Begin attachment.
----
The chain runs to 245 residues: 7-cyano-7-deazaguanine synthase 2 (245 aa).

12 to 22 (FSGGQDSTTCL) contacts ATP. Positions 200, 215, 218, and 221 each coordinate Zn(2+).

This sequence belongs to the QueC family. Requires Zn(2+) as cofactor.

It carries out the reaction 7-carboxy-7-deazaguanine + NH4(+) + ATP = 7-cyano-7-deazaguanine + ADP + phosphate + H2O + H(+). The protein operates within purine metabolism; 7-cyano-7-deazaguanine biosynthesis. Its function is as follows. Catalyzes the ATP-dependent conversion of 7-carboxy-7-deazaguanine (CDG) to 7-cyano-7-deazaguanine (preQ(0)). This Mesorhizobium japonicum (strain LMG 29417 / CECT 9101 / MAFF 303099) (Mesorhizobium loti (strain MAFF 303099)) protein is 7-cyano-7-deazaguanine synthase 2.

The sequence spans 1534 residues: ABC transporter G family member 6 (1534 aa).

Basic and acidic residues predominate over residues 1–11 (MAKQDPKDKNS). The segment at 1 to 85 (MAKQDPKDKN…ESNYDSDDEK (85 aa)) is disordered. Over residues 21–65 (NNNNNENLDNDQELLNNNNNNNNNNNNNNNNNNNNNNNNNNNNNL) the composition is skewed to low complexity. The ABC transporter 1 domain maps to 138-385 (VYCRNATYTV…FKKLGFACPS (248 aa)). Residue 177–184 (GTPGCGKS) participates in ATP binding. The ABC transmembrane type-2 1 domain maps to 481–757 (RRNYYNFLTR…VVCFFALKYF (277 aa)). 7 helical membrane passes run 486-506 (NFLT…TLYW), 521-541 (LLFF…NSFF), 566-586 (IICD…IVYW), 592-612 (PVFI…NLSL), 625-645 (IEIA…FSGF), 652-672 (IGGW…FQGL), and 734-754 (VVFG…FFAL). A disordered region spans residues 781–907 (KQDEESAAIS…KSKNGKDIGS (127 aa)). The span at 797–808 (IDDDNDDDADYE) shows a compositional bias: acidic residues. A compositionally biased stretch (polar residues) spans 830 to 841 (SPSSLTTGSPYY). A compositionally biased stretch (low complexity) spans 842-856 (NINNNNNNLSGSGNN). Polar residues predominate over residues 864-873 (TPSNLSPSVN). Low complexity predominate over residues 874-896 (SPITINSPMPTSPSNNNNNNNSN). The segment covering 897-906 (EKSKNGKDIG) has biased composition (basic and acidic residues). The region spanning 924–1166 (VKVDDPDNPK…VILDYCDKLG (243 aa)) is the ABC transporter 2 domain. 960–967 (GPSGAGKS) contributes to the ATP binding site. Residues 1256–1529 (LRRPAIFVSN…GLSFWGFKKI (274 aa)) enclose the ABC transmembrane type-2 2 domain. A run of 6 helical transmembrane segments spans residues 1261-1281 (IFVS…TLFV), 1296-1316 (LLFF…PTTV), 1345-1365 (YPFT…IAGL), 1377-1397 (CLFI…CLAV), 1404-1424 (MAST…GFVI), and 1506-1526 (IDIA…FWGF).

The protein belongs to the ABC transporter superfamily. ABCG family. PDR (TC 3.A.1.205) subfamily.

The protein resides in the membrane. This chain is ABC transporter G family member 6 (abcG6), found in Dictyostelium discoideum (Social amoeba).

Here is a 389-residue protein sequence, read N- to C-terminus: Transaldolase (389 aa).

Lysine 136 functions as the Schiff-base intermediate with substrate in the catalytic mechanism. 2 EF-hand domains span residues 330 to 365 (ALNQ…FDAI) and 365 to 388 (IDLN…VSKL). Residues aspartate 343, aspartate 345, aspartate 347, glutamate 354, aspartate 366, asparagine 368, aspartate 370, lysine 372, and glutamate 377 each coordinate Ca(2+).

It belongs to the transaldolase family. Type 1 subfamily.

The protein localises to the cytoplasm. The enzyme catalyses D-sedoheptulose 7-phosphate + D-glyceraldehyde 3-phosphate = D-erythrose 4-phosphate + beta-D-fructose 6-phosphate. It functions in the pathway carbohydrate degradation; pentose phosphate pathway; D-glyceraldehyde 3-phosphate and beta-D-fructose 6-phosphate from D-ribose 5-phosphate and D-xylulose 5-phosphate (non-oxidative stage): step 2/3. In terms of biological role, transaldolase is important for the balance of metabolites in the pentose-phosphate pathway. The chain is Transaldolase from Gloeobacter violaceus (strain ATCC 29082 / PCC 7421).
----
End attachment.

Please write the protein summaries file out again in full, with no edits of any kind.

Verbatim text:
The chain runs to 245 residues: 7-cyano-7-deazaguanine synthase 2 (245 aa).

12 to 22 (FSGGQDSTTCL) contacts ATP. Positions 200, 215, 218, and 221 each coordinate Zn(2+).

This sequence belongs to the QueC family. Requires Zn(2+) as cofactor.

It carries out the reaction 7-carboxy-7-deazaguanine + NH4(+) + ATP = 7-cyano-7-deazaguanine + ADP + phosphate + H2O + H(+). The protein operates within purine metabolism; 7-cyano-7-deazaguanine biosynthesis. Its function is as follows. Catalyzes the ATP-dependent conversion of 7-carboxy-7-deazaguanine (CDG) to 7-cyano-7-deazaguanine (preQ(0)). This Mesorhizobium japonicum (strain LMG 29417 / CECT 9101 / MAFF 303099) (Mesorhizobium loti (strain MAFF 303099)) protein is 7-cyano-7-deazaguanine synthase 2.

The sequence spans 1534 residues: ABC transporter G family member 6 (1534 aa).

Basic and acidic residues predominate over residues 1–11 (MAKQDPKDKNS). The segment at 1 to 85 (MAKQDPKDKN…ESNYDSDDEK (85 aa)) is disordered. Over residues 21–65 (NNNNNENLDNDQELLNNNNNNNNNNNNNNNNNNNNNNNNNNNNNL) the composition is skewed to low complexity. The ABC transporter 1 domain maps to 138-385 (VYCRNATYTV…FKKLGFACPS (248 aa)). Residue 177–184 (GTPGCGKS) participates in ATP binding. The ABC transmembrane type-2 1 domain maps to 481–757 (RRNYYNFLTR…VVCFFALKYF (277 aa)). 7 helical membrane passes run 486-506 (NFLT…TLYW), 521-541 (LLFF…NSFF), 566-586 (IICD…IVYW), 592-612 (PVFI…NLSL), 625-645 (IEIA…FSGF), 652-672 (IGGW…FQGL), and 734-754 (VVFG…FFAL). A disordered region spans residues 781–907 (KQDEESAAIS…KSKNGKDIGS (127 aa)). The span at 797–808 (IDDDNDDDADYE) shows a compositional bias: acidic residues. A compositionally biased stretch (polar residues) spans 830 to 841 (SPSSLTTGSPYY). A compositionally biased stretch (low complexity) spans 842-856 (NINNNNNNLSGSGNN). Polar residues predominate over residues 864-873 (TPSNLSPSVN). Low complexity predominate over residues 874-896 (SPITINSPMPTSPSNNNNNNNSN). The segment covering 897-906 (EKSKNGKDIG) has biased composition (basic and acidic residues). The region spanning 924–1166 (VKVDDPDNPK…VILDYCDKLG (243 aa)) is the ABC transporter 2 domain. 960–967 (GPSGAGKS) contributes to the ATP binding site. Residues 1256–1529 (LRRPAIFVSN…GLSFWGFKKI (274 aa)) enclose the ABC transmembrane type-2 2 domain. A run of 6 helical transmembrane segments spans residues 1261-1281 (IFVS…TLFV), 1296-1316 (LLFF…PTTV), 1345-1365 (YPFT…IAGL), 1377-1397 (CLFI…CLAV), 1404-1424 (MAST…GFVI), and 1506-1526 (IDIA…FWGF).

The protein belongs to the ABC transporter superfamily. ABCG family. PDR (TC 3.A.1.205) subfamily.

The protein resides in the membrane. This chain is ABC transporter G family member 6 (abcG6), found in Dictyostelium discoideum (Social amoeba).

Here is a 389-residue protein sequence, read N- to C-terminus: Transaldolase (389 aa).

Lysine 136 functions as the Schiff-base intermediate with substrate in the catalytic mechanism. 2 EF-hand domains span residues 330 to 365 (ALNQ…FDAI) and 365 to 388 (IDLN…VSKL). Residues aspartate 343, aspartate 345, aspartate 347, glutamate 354, aspartate 366, asparagine 368, aspartate 370, lysine 372, and glutamate 377 each coordinate Ca(2+).

It belongs to the transaldolase family. Type 1 subfamily.

The protein localises to the cytoplasm. The enzyme catalyses D-sedoheptulose 7-phosphate + D-glyceraldehyde 3-phosphate = D-erythrose 4-phosphate + beta-D-fructose 6-phosphate. It functions in the pathway carbohydrate degradation; pentose phosphate pathway; D-glyceraldehyde 3-phosphate and beta-D-fructose 6-phosphate from D-ribose 5-phosphate and D-xylulose 5-phosphate (non-oxidative stage): step 2/3. In terms of biological role, transaldolase is important for the balance of metabolites in the pentose-phosphate pathway. The chain is Transaldolase from Gloeobacter violaceus (strain ATCC 29082 / PCC 7421).